While not quite on the same scale as Grand Theft Auto 6 or Diablo 4, another recent video game leak has provided an intriguing insight into one of the PC’s most critically acclaimed games. Over the weekend, an unfinished prototype of Thief 2: The Metal Age appeared on the Internet.
The prototype is dated November 4, 1999, which is roughly five months before the game launched in March 2000. It was discovered and uploaded by a game preservation organisation called The Project Eclipse Team, then shared by the Twitter account of one of its members @Hwd405, as part of a much larger release of game prototypes from the late nineties and early 2000s.
Thief II: The Metal Age (Nov 4, 1999 prototype)Contributed by Anonymoushttps://t.co/QPGN9KaFBG pic.twitter.com/FJiGLMNsGhSeptember 18, 2022
An analysis of the prototype was subsequently provided by Romain Barrilliot, a level designer at Arkane Studios and a huge Thief fan. “It is, as you can imagine, an absolute treasure trove”, Barrilliot wrote on Twitter. Every level featured in the final game is available to play in the prototype version, but their stages of completion vary wildly. Some, like the fifth level “Eavesdropping” and the final level “Sabotage at Soulforge” are barely started, while others, such as the game’s famous bank heist, are on the cusp of being finished.
Feature-wise, the prototype doesn’t diverge radically from the final version, but Barrilliot notes a few interesting differences. For example, he points out the second mission “Shipping and Receiving” had two buildings to explore in the retail version, but the prototype includes a third building that was ultimately cut. Barrilliot also notes that the police station from Framed “looks nothing like what’s in the final version in terms of texturing”. Some missions also have different names. The ninth mission “Trail of Blood” is named in the prototype as “Trace the Courier” – the same name as the previous mission. Meanwhile, Thief 2’s most famous mission “Life of the Party” is at this point known as “An Unexpected Guest”.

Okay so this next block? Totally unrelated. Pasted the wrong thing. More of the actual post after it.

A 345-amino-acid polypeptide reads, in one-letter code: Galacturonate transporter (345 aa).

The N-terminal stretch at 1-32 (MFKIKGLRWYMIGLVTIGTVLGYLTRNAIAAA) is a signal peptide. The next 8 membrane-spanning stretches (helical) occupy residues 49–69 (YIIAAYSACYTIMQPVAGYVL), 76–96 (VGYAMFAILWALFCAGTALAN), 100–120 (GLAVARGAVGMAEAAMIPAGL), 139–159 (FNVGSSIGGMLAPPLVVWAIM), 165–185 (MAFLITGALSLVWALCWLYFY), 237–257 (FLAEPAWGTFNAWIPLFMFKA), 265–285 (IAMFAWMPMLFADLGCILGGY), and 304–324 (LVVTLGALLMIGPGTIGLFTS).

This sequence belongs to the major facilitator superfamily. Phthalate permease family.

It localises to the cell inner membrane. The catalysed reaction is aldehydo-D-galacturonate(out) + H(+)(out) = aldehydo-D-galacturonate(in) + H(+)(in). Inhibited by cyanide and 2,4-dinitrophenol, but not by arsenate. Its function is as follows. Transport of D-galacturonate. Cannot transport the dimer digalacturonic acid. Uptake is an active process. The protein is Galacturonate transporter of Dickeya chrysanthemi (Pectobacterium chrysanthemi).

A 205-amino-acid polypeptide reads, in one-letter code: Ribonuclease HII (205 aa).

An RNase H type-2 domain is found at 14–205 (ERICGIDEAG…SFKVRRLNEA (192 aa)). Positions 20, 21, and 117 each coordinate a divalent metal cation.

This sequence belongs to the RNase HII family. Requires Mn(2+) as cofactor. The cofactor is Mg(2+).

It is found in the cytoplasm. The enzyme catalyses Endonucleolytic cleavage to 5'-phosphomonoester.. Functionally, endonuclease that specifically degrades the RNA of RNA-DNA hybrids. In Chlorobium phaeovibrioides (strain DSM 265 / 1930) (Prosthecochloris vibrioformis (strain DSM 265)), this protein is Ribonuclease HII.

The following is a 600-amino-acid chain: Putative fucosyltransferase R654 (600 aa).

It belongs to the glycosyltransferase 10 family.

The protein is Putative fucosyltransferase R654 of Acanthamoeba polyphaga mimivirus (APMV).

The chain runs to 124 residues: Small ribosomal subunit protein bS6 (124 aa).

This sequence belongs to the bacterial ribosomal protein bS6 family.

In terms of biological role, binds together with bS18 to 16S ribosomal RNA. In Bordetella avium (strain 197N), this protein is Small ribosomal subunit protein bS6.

There are tons of other fun little details too, such as entire in-game documents that were cut from the release version, and the fact that the prototype uses objects from Looking Glass’ sister-project System Shock 2 as placeholders for things like enemies and security cameras. It’s well worth reading through the entire thread.
In the context of the other leaks that have occurred recently, however, the Thief 2 prototype shows two things. First, while leaks of in-development games can have negative consequences for those games, from causing grief for developers to actively hindering a game’s creation, leaks can also have a positive effect, particularly when they are sufficiently chronologically removed from the game’s active development. This is a fascinating slice of video game history with a lot to be learned on it, and the fact that it’s appeared now means it can’t hurt Thief 2’s development.
Which leads neatly onto my second point. The prototype demonstrates the vast amount of work that happens in the final stages of a game’s development. With just five months to go before release, not a single level of Thief 2 is finished, and several of them are barely started. It’s a striking example of how late in the day in development video games come together, which is especially important to understand in when looking at an in-development game like Grand Theft Auto 6. To peek behind the curtain is to see the actors in various states of undress, and it’s silly to then complain about that when it’s you doing the peeking.
Correction: A previous version of this article incorrectly attributed the original sharing of the Thief prototype on Twitter to Romain Barrilliot. The prototype was released by the Project Eclipse Team, and originally shared on Twitter by @Hwd405.